Baptism is a command of the Lord and a new convert cannot avoid it if he is in the position to be able to receive it, otherwise if he refuses, then his conversion is in doubt and certainly his sins are not remitted, for he is no Christian at all and has not received the forgiving Grace of God as demonstrated by his actions.

Does Baptism take away sin?

How can a physical action cancel a spiritual situation? Every sin is against God, as David states that he had sinned only against the Lord, and yet David had sinned against many people, but he reckoned that every sin is against God: Against you, you only, have I sinned, and done this evil in your sight: that you might be justified when you speak, and be clear when you judge.” (Psa 51:4). It is a spiritual thing: “God is a Spirit: and they that worship Him must worship Him in spirit and in truth.” (Joh 4:24)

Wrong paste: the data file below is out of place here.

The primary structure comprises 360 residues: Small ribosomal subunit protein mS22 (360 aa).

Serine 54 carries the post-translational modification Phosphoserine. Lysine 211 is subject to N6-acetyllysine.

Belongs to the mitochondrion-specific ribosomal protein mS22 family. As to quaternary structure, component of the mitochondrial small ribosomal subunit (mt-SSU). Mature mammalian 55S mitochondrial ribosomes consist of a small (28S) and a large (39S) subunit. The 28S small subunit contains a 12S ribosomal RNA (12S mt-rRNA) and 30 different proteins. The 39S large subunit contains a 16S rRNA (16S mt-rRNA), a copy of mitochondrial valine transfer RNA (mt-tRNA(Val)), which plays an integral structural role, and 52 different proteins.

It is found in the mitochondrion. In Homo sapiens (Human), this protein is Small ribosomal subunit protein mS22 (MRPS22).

Moreover water baptism is to be performed only once for every individual believer, if baptism were to remove sins it would be only good for sins before that action for baptism is to be taken only once; well what about the sins following baptism?  It is true that Peter says: “Then Peter said to them, Repent, and be baptised every one of you in the name of Jesus Christ for the remission of sins, and you shall receive the gift of the Holy Ghost.” (Act 2:38), but pay attention to the fact that Peter premises his statement with REPENT and only those that have received the Lord's Grace of being born again can repent, so baptism is intended for them, and them alone and indeed their sins have been atoned, not by baptism but by Christ on the cross: “When they heard these things, they held their peace, and glorified God, saying, Then has God also to the Gentiles granted repentance to life.” (Act 11:18) Those who have received the grace of Repentance from the Lord are His elect, and only those have an inner desire (compulsion) to be Baptised, because a unbeliever could not care less for baptism, because for him it would be total madness to take it: “But the natural man receives not the things of the Spirit of God: for they are foolishness to him: neither can he know them, because they are spiritually discerned.” (1Co 2:14). Even though Peter makes a general calling (for he does not know who is who) this is specifically directed to those that actually are the people of Jesus. “And she shall bring forth a son, and you shall call his name JESUS: for He shall save His people from their sins.” (Mat 1:21) and these are those that Jesus prays and intercedes for , not the world: “I pray for them: I pray not for the world, but for them which you have given me; for they are yours.” (Joh 17:9) (Heb 7:25)